Scientists in the 1500s noticed that changes in the volume of a liquid or gas were accompanied by consistent changes in its temperature. To accurately measure these changes they devised thermoscopes, the simplest of which were glass tubes, with one end projecting into a vial of water. Rising temperatures would expand the air in the tube and force the column of water down. Galileo invented a thermoscope in around 1600 using water as the liquid variable. A sealed thermometer with alcohol and degree markings was created by the grand duke of Tuscany in 1641, and in 1664 English scientist Robert Hooke designed a thermometer with zero as the starting point.
A reliable temperature scale had to wait for the work of German physicist Gabriel Fahrenheit, who invented the mercury thermometer in 1714. He also devised the Fahrenheit scale that we use to this day. He set the freezing point of water at 32 degrees and the boiling point at 180 degrees higher (the number of degrees in a semicircle), or 212 at sea level. He also observed that decreasing atmospheric pressure (as at higher elevations) lowers the boiling point.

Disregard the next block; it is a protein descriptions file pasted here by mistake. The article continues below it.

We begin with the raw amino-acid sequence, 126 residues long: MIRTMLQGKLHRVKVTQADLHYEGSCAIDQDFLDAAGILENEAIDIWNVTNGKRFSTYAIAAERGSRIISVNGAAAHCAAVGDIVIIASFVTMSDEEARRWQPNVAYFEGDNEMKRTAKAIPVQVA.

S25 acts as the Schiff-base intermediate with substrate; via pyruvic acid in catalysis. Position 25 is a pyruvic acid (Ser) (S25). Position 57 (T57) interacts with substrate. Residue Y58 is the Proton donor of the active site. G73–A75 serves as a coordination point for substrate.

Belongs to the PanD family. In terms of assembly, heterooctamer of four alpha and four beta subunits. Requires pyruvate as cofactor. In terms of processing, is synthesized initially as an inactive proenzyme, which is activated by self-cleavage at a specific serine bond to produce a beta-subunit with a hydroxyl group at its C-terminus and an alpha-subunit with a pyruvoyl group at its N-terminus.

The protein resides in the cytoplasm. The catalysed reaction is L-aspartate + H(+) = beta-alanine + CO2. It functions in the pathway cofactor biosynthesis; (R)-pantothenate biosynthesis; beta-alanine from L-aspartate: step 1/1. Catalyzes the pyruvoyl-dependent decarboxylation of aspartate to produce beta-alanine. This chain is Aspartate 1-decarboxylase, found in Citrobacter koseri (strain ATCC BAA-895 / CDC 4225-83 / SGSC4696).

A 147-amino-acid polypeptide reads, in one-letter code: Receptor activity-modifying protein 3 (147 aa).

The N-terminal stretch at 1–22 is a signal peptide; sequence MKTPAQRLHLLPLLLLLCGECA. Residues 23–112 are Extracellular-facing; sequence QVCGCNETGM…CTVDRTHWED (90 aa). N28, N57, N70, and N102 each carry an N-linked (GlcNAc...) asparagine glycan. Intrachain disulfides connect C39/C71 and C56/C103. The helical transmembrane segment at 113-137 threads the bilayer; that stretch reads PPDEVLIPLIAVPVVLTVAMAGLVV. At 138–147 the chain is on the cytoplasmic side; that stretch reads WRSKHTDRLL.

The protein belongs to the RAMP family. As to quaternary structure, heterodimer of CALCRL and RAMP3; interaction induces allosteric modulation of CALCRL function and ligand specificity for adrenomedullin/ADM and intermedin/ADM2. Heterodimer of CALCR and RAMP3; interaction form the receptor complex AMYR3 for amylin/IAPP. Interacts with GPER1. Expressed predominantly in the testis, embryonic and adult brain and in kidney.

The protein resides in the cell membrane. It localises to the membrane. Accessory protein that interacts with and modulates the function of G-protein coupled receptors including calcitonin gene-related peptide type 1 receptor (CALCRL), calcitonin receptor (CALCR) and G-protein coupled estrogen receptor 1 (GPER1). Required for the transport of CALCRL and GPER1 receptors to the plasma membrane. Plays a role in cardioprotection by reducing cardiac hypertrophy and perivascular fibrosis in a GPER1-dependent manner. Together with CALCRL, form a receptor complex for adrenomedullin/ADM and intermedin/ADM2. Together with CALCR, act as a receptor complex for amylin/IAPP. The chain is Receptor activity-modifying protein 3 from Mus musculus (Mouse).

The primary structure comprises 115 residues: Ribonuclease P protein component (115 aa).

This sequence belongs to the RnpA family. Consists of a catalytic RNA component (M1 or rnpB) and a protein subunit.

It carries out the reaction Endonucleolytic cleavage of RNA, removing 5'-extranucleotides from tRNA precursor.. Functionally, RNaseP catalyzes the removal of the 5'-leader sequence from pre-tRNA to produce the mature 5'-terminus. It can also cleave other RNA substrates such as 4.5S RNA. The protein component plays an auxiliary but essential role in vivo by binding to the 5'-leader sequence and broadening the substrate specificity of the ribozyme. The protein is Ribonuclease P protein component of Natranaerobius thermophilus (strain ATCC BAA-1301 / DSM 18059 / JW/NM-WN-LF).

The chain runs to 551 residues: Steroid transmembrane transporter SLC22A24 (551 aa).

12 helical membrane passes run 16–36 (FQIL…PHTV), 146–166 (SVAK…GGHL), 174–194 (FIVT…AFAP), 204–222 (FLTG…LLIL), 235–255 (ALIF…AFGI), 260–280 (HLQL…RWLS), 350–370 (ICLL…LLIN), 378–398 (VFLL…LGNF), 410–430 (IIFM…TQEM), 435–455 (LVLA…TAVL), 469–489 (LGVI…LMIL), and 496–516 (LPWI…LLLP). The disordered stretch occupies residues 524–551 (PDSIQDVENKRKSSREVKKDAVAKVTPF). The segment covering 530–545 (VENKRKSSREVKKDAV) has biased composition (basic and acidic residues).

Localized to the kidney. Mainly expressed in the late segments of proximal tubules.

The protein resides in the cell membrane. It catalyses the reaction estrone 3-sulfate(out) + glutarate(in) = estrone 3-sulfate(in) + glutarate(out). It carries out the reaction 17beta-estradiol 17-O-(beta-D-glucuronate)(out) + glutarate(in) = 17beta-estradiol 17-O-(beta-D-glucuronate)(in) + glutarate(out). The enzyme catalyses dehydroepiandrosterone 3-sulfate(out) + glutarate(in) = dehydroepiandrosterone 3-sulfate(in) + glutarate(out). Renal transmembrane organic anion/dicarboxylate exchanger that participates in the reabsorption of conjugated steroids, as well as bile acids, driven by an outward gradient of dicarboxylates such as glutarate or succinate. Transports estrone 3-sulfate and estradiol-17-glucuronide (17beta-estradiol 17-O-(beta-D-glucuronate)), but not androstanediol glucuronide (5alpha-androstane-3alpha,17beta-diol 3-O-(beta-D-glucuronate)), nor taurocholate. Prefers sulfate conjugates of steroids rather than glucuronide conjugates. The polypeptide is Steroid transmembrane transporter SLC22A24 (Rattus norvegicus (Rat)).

Calibrating thermometers with 180 degrees between freezing and boiling made sense for many scientific investigations, but it was awkward for others. A scale with exactly 100 degrees—with 0 for freezing and 100 for boiling—was proposed in 1742 by Swedish astronomer Anders Celsius. The new centigrade, or Celsius, scale was adopted as part of the metric system by France in the late 18th century and by the international scientific community in the 1940s.